ICE Demolition Protocol 2008

ICE: Press statement
Mr Nigel Mattravers, Chairman of the ICE Waste and Resources Management Board, said: "Issues of cost and environmental sustainability can make managing buildings and structures at the end of their lives a complex job. The best decisions are made pro-actively, and the updated Protocol will enable policy-makers, clients, and agencies to better assess how they might re-use buildings, structures, elements, and products prior to demolition and recycling. The Protocol prioritises the need to re-use, then recycle, with landfill always as a last resort."

The Protocol has been widely adopted, since its launch in 2003, by a range of public and private sector projects, and is supported by WRAP (Waste & Resources Action Programme) through its inclusion in WRAP's step-by-step guide for the efficient use of materials in regeneration projects. It is now a common requirement within planning policy, tenders, contracts and voluntary agreements. It can also contribute to the provision of Site Waste Management Plans.

Dr Mervyn Jones, Construction Programme Manager at WRAP, said: "We are delighted to be supporting the ICE Demolition Protocol 2008. The last five years have seen an industry shift towards considering materials and resource efficiency from the outset. The updated Protocol communicates good practice in a clear and user friendly format and will go a long way towards enabling its users to make the most cost-effective and environmentally sound decisions from day one."

The 2008 protocol
- Explains the role of policy-makers and the client team in delivering cost benefits, by adopting the Protocol
- Ensures that the principles of the waste hierarchy are adopted in the decision-making process for evaluating buildings, the fit out materials and structures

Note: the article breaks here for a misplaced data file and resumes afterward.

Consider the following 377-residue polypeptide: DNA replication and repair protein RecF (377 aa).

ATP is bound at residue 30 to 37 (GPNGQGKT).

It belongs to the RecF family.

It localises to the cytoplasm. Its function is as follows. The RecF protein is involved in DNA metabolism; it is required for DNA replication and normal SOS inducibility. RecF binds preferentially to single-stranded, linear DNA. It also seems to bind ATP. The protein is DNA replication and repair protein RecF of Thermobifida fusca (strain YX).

- Offers a process-driven approach to setting targets for deconstruction, reclamation and reuse
- Provides a Deconstruction/Demolition Recovery Index (DRI) - this is the percentage of building elements, products or materials to be reused or recycled
- Estimates bulk quantities through a pre-demolition audit, summarised in a Demolition Bill of Quantities (D-BOQ)
- Provides a new build recovery index (NBRI) - describing the percentage of building elements, products or materials recovered for use in the new build
- Demonstrates compliance with Site Waste Management Plan requirements
- Describes how carbon benefits, through avoided haulage movements, can be realised and estimated easily
- Provides data for in-house and local authority monitoring of annual construction and demolition waste arisings

What has Olympia got in store?

National Hall, west London exhibition complex, UK

Now in its sixteenth year, the Winter Fine Art & Antiques Fair is one of the UK's top winter antique events. Bearing in mind the credit crunch we question what will this year hold for the Winter Fine Art & Antiques Fair, which will be staged in the National Hall of the west London exhibition complex from November 10th to 16th?

In its favour, one can say that a fair of this age has seen it all before. The Winter Olympia has endured tough times, not perhaps a full-blown recession but 9/11 proved as bad a turning point for the European trade as anyone can remember. Some 200 dealers will participate, around 35 down on last year.


Cheaper Stalls at Bermondsey

Bermondsey, London UK -

Stall and hire rates have been cut in a move to attract more dealers to London's Friday Bermondsey Market, now back in Bermondsey Square. Southwark Council reduced the cost of a 9 x 3ft stall to a half price £25 from November 1st and the offer will last until the end of January.

Joan Bygrave, chairman of the Bermondsey Antiques Market Traders Association, said. "At present we have between 60 and 70 dealers with a maximum capacity of 200 in the square, with the numbers gradually building up week by week.

Bermondsey Square Market

Monday, November 03, 2008

Blue John

Chatsworth, Derbyshire UK

Above: A Blue John Vase in the state bedroom at Chatsworth House